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Nelson Mandela University’s innovative new medical school is a dream come true, not only for the university but also for the province.

There are now two medical schools in the Eastern Cape, with the new programme also breaking ground as the 10th medical school in SA.
It is an elite pool: the first students on the Missionvale campus in Gqeberha in March were selected from more than 5,000 applications.
Priority was given to 2020 matriculants from across the Eastern Cape from schools in quintiles 1-3.
Medical school co-ordinator Dr Elizabeth du Toit said the idea was to have students who were not only representative of the country’s population but who reflected the demographics of this province.
“One of our philosophies is to enable access, so we wanted to enrol at least 60% of students from non-fee-paying schools,” Du Toit said.
“Transformation in education, and specifically in medical education, has been pertinent for a long time.”
Former East London doctor Yoshna Kooverjee, who teaches theory and practice of medicine at the new school, outlined who they were looking for.
“Our graduates will be community-orientated, fit-for-purpose doctors who are skilled in practising the medicine that meets the needs of our communities,” Kooverjee said.
Graduates must also be able to reach across the Eastern Cape languages, predominantly isiXhosa, English and Afrikaans. Cultural awareness is another facet.
“We include the patient’s perspective —what their illness means to them in their cultural context and what they want from the doctor in terms of treatment,” Kooverjee said. “It’s about putting the patient at the centre of care. We’re moving away from the idea that a doctor is just a scientist imparting knowledge, and who tells you what needs to be done. Clinical communication is central to this process.” 
The underlying philosophy is to deliver graduates who are attuned for a primary health-care-oriented practice.
A solid foundation in the basic medical sciences, early community-based placements, and a focus on patient-centred care is key to being able to achieve this.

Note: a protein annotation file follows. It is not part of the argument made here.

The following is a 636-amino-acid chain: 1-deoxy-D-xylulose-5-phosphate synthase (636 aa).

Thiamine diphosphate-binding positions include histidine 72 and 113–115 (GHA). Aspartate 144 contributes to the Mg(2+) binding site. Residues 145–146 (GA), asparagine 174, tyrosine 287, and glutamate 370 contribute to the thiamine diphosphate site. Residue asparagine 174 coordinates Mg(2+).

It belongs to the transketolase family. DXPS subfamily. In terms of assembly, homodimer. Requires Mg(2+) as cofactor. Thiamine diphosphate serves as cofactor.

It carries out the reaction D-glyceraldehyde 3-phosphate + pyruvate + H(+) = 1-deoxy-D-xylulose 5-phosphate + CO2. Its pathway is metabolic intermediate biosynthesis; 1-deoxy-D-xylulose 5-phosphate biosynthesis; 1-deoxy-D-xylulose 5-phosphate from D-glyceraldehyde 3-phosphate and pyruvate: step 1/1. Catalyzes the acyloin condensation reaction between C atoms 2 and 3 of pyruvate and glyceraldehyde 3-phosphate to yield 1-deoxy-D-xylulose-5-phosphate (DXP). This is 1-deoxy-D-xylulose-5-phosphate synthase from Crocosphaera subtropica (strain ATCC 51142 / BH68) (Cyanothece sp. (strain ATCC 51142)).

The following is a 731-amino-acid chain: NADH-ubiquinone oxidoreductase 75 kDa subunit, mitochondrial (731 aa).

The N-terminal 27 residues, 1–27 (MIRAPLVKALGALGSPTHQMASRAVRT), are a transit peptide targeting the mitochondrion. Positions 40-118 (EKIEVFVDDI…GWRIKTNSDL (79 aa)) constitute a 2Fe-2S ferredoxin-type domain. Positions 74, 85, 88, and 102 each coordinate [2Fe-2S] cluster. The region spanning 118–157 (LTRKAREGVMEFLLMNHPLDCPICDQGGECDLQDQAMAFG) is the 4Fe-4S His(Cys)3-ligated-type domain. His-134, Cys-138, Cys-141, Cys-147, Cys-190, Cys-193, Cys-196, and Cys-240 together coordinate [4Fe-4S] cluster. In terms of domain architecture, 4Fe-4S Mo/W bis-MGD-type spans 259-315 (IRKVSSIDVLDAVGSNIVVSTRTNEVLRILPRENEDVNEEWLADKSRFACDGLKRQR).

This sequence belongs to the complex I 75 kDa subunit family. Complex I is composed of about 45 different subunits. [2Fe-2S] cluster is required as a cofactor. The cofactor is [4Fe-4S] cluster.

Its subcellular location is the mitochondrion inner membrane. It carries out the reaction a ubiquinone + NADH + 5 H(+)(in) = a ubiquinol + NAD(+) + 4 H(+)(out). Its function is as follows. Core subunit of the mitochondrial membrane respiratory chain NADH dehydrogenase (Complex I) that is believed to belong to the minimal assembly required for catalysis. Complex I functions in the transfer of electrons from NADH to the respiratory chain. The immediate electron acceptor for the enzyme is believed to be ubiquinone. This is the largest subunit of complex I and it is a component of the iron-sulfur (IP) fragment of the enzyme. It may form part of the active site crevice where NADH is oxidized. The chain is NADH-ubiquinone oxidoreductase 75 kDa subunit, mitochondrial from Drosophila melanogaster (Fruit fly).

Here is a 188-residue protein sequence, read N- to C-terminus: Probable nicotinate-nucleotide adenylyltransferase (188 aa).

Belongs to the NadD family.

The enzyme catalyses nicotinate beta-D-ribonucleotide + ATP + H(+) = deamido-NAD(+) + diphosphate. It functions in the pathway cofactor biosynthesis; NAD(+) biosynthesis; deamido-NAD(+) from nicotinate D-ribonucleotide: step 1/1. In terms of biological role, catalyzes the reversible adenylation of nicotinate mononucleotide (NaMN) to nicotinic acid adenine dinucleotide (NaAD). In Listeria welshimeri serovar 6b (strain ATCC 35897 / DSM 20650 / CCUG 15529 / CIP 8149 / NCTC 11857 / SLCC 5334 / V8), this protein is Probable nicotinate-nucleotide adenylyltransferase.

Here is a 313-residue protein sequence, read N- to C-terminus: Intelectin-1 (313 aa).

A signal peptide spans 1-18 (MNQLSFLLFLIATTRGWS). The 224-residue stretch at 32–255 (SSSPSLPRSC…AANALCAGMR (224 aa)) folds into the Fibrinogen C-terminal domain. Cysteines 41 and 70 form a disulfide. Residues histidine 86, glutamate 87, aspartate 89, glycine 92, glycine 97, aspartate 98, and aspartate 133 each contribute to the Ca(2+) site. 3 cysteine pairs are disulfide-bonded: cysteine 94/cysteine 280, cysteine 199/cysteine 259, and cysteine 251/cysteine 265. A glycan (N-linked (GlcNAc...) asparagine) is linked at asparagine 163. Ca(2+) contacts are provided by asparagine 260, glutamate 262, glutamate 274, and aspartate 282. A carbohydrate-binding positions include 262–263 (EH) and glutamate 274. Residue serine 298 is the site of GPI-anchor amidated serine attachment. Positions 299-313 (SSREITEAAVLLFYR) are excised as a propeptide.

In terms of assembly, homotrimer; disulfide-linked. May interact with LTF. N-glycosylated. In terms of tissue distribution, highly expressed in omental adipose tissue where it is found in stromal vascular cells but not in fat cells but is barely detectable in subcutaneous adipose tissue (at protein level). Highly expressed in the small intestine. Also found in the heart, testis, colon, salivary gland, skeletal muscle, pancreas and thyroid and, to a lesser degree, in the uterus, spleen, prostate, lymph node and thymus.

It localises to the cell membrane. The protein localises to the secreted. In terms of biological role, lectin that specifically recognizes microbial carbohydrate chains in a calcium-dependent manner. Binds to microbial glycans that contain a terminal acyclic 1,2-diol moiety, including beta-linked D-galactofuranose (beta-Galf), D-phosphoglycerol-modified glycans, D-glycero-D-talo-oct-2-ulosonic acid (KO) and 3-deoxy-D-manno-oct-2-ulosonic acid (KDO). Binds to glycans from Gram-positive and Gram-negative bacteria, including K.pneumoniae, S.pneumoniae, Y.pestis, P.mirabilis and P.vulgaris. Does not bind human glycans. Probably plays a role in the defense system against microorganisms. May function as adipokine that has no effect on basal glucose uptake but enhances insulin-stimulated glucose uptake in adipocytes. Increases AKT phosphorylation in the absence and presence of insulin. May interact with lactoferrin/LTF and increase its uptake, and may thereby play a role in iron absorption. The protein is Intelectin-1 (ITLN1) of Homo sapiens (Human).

The medical school is a giant boost for public health and the local economy, as noted by the late Prof Lungile Pepeta.
The executive dean of the faculty of health sciences and a key driver in building the dream, Pepeta died in August 2020 after contracting Covid-19.
Learning and teaching deputy vice-chancellor Prof Cheryl Foxcroft said partnerships were key. “The collaborative engagements with our colleagues at Walter Sisulu University and the support we have had from all the other medical schools across the country enabled us to be ready to launch the new, unique medical programme successfully,” Foxcroft said.
“We look forward to collaborating with all our partner institutions, provincially and nationally, in producing fit-for-purpose, service-orientated and civic-minded medical professionals committed to making a difference in the lives of the disadvantaged.”
The new programme called for extensive funding: and so far, R127m from the state’s infrastructure and efficiency fund has been invested in establishing the medical school.
Further funding will be invested as part of the university’s safety and security implementation plan, and to improve water and electricity challenges, which will in turn benefit the surrounding community.
To manage costs, the university will depend heavily on the Eastern Cape health department for joint appointments of senior and specialist medical doctors.
NMU’s comprehensive approach to medicine focuses equally on the four pillars of medicine —disease prevention, health promotion, treatment and rehabilitative medicine.
The official Saqa confirmation came through in late D-cember 2020, and university vice-chancellor Prof Sibongile Muthwa said this approval was a welcome step.
Muthwa said the final accreditation had come at a significant time as SA was grappling with the coronavirus pandemic, placing even greater pressure on the health system—at the cost of losing the lives of colleagues in the health sector.
The dream that started in 1946 when a medical school in the western half of the province was first suggested has now come true.
This article appeared in The Daily Dispatch on 2 July 2021 written by Gillan McAinsh


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